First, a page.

Cash & Liquidity Management

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The Importance of Working Capital Management With availability of debt funding still tight and banks under continual pressure to protect their assets, it is likely that funding will continue to be difficult to obtain for the foreseeable future.

The Importance of Working Capital Management

by Robert Smid, Partner and Head of Working Capital Team, and Niall Cooter, Senior Manager, Working Capital Team, PwC

European companies could release a total of €997bn of cash from working capital if they match upper quartile performance in their sector; €370m for each company

On 15 September 2008, Lehman Brothers filed for chapter 11 bankruptcy protection. This event started an unparalleled global financial crisis that has caused businesses, lenders, insurers and governments to reevaluate their situations, taking steps to protect themselves for now and the years to come.

Since this time, there have been reports of ‘green shoots’. Equally, there have been double dip recessions in many parts of the world and even an unprecedented triple dip recession for some. These factors are directly affecting the availability of debt finance and businesses’ ability to secure it. If they are to survive and grow, they need to be more innovative in their approach to their financing activities. For many, a deep delve into their working capital is likely to be the cheapest and easiest way to release cash. In this uncertain economy, one thing that is clear is that the current turbulent economic conditions are likely to remain for some time and with the limited availability of debt finance, the need to maintain low levels of working capital is becoming ever more important. What was seen by some as an unusual, temporary period of hardship may actually be the ‘new normal’ and is likely to remain so for several years to come.

Over the last few years we have seen ongoing growth in the Far East and other emerging markets. This phenomenon has started to drive a change to a more global supply chain model as more and more products are manufactured in these territories. The result is increased transit and buffer stocks due to the long and variable delivery lead times and shorter payment terms, especially when buying from China. Consequently, there is increased pressure on working capital in the West and working capital is rising fast up the corporate agenda. During this period we have seen some businesses try to ride out the storm, relying on the goodwill of suppliers and lenders, whilst others have taken the opportunity to take decisive action to reduce working capital. But how many of these companies have viewed these actions as a long-term solution?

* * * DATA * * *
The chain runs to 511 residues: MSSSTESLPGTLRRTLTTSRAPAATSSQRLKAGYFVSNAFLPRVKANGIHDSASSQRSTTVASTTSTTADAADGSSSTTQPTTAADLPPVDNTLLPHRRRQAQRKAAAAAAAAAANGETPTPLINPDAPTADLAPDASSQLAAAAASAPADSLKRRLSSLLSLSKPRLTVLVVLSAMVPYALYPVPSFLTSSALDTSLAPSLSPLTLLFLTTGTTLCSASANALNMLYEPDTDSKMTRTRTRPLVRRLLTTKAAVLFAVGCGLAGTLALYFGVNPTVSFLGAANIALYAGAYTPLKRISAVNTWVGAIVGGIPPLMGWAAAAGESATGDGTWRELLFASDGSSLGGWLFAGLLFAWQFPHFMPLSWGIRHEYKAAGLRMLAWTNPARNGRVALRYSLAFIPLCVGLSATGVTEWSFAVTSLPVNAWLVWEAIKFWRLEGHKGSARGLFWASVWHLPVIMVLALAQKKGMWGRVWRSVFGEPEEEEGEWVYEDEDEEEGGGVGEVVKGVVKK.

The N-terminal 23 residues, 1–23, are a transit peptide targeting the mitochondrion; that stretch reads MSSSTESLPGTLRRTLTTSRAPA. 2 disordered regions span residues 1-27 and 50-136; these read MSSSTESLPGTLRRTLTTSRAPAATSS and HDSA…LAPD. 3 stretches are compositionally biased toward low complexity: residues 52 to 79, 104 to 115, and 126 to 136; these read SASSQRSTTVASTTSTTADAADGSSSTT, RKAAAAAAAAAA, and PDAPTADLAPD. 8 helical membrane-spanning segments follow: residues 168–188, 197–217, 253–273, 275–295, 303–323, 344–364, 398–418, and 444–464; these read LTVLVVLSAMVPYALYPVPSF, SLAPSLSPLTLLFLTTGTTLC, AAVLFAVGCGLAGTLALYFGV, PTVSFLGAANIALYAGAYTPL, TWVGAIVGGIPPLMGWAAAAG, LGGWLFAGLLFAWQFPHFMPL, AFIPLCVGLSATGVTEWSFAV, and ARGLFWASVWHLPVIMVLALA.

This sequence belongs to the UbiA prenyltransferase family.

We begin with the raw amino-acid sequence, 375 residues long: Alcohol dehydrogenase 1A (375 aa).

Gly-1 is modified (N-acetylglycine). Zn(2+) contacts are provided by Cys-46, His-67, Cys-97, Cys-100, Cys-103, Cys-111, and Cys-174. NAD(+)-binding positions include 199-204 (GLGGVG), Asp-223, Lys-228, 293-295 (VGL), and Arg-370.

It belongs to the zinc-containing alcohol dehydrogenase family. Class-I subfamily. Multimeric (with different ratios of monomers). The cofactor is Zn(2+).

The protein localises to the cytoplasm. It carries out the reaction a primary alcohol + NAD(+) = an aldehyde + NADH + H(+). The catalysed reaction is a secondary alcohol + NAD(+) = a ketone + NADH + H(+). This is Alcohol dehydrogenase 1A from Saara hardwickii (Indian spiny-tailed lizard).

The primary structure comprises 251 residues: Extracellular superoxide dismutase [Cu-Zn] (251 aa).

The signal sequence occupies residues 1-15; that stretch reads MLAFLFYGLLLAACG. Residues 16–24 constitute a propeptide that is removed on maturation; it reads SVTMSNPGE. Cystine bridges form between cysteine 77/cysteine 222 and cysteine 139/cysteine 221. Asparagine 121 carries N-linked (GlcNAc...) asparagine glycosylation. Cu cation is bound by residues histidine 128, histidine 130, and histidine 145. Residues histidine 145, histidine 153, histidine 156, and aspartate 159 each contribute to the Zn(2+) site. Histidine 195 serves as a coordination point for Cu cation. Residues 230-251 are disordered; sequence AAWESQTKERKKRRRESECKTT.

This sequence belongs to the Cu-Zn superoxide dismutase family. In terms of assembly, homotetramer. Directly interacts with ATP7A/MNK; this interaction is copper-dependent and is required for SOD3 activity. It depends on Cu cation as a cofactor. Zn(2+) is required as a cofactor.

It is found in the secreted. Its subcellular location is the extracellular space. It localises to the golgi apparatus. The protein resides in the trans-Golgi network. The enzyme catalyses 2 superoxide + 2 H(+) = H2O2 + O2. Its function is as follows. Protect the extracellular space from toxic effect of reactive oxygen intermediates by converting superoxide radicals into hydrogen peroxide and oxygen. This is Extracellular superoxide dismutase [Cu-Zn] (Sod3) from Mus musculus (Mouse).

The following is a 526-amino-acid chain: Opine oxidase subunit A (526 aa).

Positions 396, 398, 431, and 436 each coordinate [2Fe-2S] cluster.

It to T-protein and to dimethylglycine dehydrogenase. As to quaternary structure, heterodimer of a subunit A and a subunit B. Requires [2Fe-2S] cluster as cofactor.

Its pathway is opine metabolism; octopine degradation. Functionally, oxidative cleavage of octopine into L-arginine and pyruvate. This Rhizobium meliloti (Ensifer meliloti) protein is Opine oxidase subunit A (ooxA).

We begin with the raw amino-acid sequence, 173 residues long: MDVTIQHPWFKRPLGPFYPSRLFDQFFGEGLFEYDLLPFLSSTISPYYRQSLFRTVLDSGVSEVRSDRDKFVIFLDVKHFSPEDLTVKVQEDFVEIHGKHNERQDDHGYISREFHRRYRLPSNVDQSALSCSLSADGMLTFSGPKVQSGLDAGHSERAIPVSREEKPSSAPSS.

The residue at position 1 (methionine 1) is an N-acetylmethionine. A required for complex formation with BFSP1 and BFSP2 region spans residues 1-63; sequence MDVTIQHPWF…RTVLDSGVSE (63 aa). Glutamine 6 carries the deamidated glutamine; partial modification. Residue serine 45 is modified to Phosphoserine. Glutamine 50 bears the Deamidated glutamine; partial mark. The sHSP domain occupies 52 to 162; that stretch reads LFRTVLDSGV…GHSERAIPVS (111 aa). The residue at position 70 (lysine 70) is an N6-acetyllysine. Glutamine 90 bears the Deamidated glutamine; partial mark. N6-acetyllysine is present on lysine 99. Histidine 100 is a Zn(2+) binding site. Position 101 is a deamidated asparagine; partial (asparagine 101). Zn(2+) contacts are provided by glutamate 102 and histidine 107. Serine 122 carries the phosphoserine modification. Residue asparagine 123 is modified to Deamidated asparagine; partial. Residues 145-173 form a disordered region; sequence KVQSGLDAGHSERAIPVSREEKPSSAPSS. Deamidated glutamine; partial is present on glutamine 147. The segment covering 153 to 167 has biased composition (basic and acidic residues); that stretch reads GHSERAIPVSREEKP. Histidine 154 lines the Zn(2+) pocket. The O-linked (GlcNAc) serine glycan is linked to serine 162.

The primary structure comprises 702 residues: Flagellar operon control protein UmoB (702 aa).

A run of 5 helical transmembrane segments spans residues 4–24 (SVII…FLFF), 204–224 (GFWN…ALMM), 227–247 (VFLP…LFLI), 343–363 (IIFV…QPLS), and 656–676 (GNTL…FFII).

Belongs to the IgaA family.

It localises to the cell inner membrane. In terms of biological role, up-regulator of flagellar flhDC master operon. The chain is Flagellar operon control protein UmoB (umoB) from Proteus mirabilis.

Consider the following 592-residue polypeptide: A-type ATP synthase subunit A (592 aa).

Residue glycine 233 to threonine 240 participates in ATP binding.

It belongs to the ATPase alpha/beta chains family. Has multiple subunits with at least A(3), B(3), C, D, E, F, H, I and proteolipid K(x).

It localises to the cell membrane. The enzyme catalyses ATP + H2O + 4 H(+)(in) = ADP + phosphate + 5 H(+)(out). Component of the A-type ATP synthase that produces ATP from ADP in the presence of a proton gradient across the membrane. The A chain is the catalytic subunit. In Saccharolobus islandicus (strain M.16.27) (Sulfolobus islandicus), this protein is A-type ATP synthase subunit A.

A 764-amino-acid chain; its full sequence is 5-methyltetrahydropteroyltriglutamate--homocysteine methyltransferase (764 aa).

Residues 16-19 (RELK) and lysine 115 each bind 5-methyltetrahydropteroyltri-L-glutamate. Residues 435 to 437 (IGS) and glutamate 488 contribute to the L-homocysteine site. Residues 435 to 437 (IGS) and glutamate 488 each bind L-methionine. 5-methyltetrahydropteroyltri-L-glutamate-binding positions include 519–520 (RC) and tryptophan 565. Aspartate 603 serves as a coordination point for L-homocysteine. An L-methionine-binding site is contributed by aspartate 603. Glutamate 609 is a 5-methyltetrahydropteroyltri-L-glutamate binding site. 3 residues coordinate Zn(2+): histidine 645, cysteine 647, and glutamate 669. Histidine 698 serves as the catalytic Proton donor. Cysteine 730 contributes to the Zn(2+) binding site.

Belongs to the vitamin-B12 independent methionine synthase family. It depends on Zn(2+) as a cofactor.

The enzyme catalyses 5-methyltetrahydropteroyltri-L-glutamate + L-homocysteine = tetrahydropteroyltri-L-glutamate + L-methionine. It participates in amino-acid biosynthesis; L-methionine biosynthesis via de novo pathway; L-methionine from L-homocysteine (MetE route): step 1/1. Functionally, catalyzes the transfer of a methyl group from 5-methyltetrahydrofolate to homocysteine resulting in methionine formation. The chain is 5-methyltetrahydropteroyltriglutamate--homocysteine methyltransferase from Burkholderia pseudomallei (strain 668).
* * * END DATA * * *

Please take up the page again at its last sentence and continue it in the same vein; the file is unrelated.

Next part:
Those businesses that have taken short term measures to shore up their balance sheets must now explore ways of providing sustainable changes to business practices that will make them leaner and fitter to weather this ongoing period of uncertainty.

Our key findings

Our 2013 study analysed the performance of almost 16,000 companies across the world, 2,700 in Europe. From this analysis we were able to draw three key conclusions:

1. The trend is not consistent in all regions

European countries along with those in Africa, experienced reduced levels of working capital (an improving trend), whilst American and Asian companies saw their working capital increase. Overall, working capital levels have deteriorated year on year by almost 2% globally, a trend that is reflected across all industry sectors. While in Europe, working capital improved in all country clusters except Germany, Austria and Switzerland (0% change) and Nordics and Finland (7% deterioration), an overall improvement of 2%. There are three key factors that have influenced the direction of working capital in recent times.

1. The availability of debt financing in each country.

2. Uncertainty around credit risk, driven in part by a lack of confidence in credit insurance schemes.

3. Increased levels of purchasing from the emerging economies in the Far East and Latin America. Businesses with a high dependency on these regions experienced shorter supplier terms and increased inventory levels due to the geographically extended supply chain.

2. There is a correlation between GDP growth and working capital performance

Countries experiencing the highest increases in GDP also saw the greatest increases in their working capital. This could indicate that in a growth market, banks are more willing to finance these higher levels of working capital. As a result, companies in these regions were under less pressure to maintain low levels of working capital.

Southern European territories (Spain, Portugal, Italy, and Greece for example) as well as the Benelux countries, experienced reducing GDP, but showed some of the largest improvements in working capital. However, the greatest deterioration in working capital is seen in the Nordics and Finland where there was 1% growth in GDP. The Central and Eastern European Markets along with the UK and Ireland were the notable exceptions to this trend, showing both improving working capital and GDP growth.

3. There is significant opportunity for improvement

Based upon the survey, if all companies achieved upper quartile performance, €1tr of cash could be released from the balance sheets of European companies, equivalent to 10% of turnover.

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